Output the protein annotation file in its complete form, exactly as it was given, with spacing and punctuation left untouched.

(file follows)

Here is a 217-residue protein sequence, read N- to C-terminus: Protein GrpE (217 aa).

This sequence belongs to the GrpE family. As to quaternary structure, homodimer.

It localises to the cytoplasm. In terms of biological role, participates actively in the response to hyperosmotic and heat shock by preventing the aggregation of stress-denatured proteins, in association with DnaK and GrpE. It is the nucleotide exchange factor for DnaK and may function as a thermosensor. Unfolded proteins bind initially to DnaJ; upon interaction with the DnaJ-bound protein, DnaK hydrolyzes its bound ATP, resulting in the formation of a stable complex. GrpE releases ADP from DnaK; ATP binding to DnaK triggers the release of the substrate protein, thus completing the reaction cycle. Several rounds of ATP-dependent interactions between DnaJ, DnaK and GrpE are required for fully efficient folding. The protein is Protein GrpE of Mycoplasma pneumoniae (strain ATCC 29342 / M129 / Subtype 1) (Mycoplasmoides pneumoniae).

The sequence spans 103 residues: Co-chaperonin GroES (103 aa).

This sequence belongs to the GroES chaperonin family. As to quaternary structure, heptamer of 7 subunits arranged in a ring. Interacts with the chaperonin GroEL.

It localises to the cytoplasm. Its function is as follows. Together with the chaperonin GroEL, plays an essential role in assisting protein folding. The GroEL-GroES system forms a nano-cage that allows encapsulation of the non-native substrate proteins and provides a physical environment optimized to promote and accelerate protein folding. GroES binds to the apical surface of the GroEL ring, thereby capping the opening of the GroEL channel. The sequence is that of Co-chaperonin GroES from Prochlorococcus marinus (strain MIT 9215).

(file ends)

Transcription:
Here is a 217-residue protein sequence, read N- to C-terminus: Protein GrpE (217 aa).

This sequence belongs to the GrpE family. As to quaternary structure, homodimer.

It localises to the cytoplasm. In terms of biological role, participates actively in the response to hyperosmotic and heat shock by preventing the aggregation of stress-denatured proteins, in association with DnaK and GrpE. It is the nucleotide exchange factor for DnaK and may function as a thermosensor. Unfolded proteins bind initially to DnaJ; upon interaction with the DnaJ-bound protein, DnaK hydrolyzes its bound ATP, resulting in the formation of a stable complex. GrpE releases ADP from DnaK; ATP binding to DnaK triggers the release of the substrate protein, thus completing the reaction cycle. Several rounds of ATP-dependent interactions between DnaJ, DnaK and GrpE are required for fully efficient folding. The protein is Protein GrpE of Mycoplasma pneumoniae (strain ATCC 29342 / M129 / Subtype 1) (Mycoplasmoides pneumoniae).

The sequence spans 103 residues: Co-chaperonin GroES (103 aa).

This sequence belongs to the GroES chaperonin family. As to quaternary structure, heptamer of 7 subunits arranged in a ring. Interacts with the chaperonin GroEL.

It localises to the cytoplasm. Its function is as follows. Together with the chaperonin GroEL, plays an essential role in assisting protein folding. The GroEL-GroES system forms a nano-cage that allows encapsulation of the non-native substrate proteins and provides a physical environment optimized to promote and accelerate protein folding. GroES binds to the apical surface of the GroEL ring, thereby capping the opening of the GroEL channel. The sequence is that of Co-chaperonin GroES from Prochlorococcus marinus (strain MIT 9215).